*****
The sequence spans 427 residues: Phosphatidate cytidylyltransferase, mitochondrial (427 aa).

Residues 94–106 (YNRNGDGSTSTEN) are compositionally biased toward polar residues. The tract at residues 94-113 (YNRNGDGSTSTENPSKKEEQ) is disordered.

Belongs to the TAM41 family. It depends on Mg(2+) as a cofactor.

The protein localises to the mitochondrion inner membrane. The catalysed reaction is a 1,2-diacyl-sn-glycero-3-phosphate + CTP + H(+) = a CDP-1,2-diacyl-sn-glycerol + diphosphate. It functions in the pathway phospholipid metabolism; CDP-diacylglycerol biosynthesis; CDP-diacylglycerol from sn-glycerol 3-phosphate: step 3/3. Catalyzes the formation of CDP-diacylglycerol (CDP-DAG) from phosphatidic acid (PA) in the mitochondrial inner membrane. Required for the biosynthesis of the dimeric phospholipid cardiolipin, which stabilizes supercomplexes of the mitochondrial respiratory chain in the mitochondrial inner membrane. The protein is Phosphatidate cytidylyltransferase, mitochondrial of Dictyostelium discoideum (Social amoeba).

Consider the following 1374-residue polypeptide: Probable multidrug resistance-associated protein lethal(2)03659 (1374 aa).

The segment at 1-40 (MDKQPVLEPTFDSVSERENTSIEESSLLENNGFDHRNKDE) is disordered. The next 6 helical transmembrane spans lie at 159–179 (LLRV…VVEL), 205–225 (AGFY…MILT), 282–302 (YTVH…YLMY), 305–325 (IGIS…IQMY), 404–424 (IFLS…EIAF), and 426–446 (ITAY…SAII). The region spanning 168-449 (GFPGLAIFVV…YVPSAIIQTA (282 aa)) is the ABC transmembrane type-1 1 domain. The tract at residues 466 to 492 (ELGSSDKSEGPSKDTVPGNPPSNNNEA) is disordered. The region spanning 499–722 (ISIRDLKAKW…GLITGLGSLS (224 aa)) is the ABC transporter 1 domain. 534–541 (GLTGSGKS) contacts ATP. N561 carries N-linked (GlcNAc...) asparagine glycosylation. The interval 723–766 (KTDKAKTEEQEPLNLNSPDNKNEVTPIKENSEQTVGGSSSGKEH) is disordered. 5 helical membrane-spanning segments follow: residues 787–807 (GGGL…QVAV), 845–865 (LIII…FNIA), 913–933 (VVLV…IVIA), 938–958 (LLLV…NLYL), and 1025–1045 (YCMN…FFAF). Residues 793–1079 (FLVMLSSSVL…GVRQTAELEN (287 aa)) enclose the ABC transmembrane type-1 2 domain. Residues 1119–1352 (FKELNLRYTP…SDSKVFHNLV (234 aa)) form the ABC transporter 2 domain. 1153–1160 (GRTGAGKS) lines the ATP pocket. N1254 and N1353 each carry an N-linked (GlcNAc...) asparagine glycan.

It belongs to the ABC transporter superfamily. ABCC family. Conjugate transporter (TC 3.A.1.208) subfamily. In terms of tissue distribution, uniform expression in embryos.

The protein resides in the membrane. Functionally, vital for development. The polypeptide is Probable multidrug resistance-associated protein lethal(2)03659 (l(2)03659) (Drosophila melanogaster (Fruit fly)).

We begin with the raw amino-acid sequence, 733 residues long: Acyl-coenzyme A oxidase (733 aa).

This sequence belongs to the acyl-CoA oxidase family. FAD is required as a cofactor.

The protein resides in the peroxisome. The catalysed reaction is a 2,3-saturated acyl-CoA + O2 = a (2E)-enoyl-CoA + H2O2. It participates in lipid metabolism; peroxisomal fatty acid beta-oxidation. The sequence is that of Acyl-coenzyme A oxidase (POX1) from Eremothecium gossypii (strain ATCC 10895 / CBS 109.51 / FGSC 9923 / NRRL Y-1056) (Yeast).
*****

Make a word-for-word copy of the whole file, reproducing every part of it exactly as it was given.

The sequence spans 427 residues: Phosphatidate cytidylyltransferase, mitochondrial (427 aa).

Residues 94–106 (YNRNGDGSTSTEN) are compositionally biased toward polar residues. The tract at residues 94-113 (YNRNGDGSTSTENPSKKEEQ) is disordered.

Belongs to the TAM41 family. It depends on Mg(2+) as a cofactor.

The protein localises to the mitochondrion inner membrane. The catalysed reaction is a 1,2-diacyl-sn-glycero-3-phosphate + CTP + H(+) = a CDP-1,2-diacyl-sn-glycerol + diphosphate. It functions in the pathway phospholipid metabolism; CDP-diacylglycerol biosynthesis; CDP-diacylglycerol from sn-glycerol 3-phosphate: step 3/3. Catalyzes the formation of CDP-diacylglycerol (CDP-DAG) from phosphatidic acid (PA) in the mitochondrial inner membrane. Required for the biosynthesis of the dimeric phospholipid cardiolipin, which stabilizes supercomplexes of the mitochondrial respiratory chain in the mitochondrial inner membrane. The protein is Phosphatidate cytidylyltransferase, mitochondrial of Dictyostelium discoideum (Social amoeba).

Consider the following 1374-residue polypeptide: Probable multidrug resistance-associated protein lethal(2)03659 (1374 aa).

The segment at 1-40 (MDKQPVLEPTFDSVSERENTSIEESSLLENNGFDHRNKDE) is disordered. The next 6 helical transmembrane spans lie at 159–179 (LLRV…VVEL), 205–225 (AGFY…MILT), 282–302 (YTVH…YLMY), 305–325 (IGIS…IQMY), 404–424 (IFLS…EIAF), and 426–446 (ITAY…SAII). The region spanning 168-449 (GFPGLAIFVV…YVPSAIIQTA (282 aa)) is the ABC transmembrane type-1 1 domain. The tract at residues 466 to 492 (ELGSSDKSEGPSKDTVPGNPPSNNNEA) is disordered. The region spanning 499–722 (ISIRDLKAKW…GLITGLGSLS (224 aa)) is the ABC transporter 1 domain. 534–541 (GLTGSGKS) contacts ATP. N561 carries N-linked (GlcNAc...) asparagine glycosylation. The interval 723–766 (KTDKAKTEEQEPLNLNSPDNKNEVTPIKENSEQTVGGSSSGKEH) is disordered. 5 helical membrane-spanning segments follow: residues 787–807 (GGGL…QVAV), 845–865 (LIII…FNIA), 913–933 (VVLV…IVIA), 938–958 (LLLV…NLYL), and 1025–1045 (YCMN…FFAF). Residues 793–1079 (FLVMLSSSVL…GVRQTAELEN (287 aa)) enclose the ABC transmembrane type-1 2 domain. Residues 1119–1352 (FKELNLRYTP…SDSKVFHNLV (234 aa)) form the ABC transporter 2 domain. 1153–1160 (GRTGAGKS) lines the ATP pocket. N1254 and N1353 each carry an N-linked (GlcNAc...) asparagine glycan.

It belongs to the ABC transporter superfamily. ABCC family. Conjugate transporter (TC 3.A.1.208) subfamily. In terms of tissue distribution, uniform expression in embryos.

The protein resides in the membrane. Functionally, vital for development. The polypeptide is Probable multidrug resistance-associated protein lethal(2)03659 (l(2)03659) (Drosophila melanogaster (Fruit fly)).

We begin with the raw amino-acid sequence, 733 residues long: Acyl-coenzyme A oxidase (733 aa).

This sequence belongs to the acyl-CoA oxidase family. FAD is required as a cofactor.

The protein resides in the peroxisome. The catalysed reaction is a 2,3-saturated acyl-CoA + O2 = a (2E)-enoyl-CoA + H2O2. It participates in lipid metabolism; peroxisomal fatty acid beta-oxidation. The sequence is that of Acyl-coenzyme A oxidase (POX1) from Eremothecium gossypii (strain ATCC 10895 / CBS 109.51 / FGSC 9923 / NRRL Y-1056) (Yeast).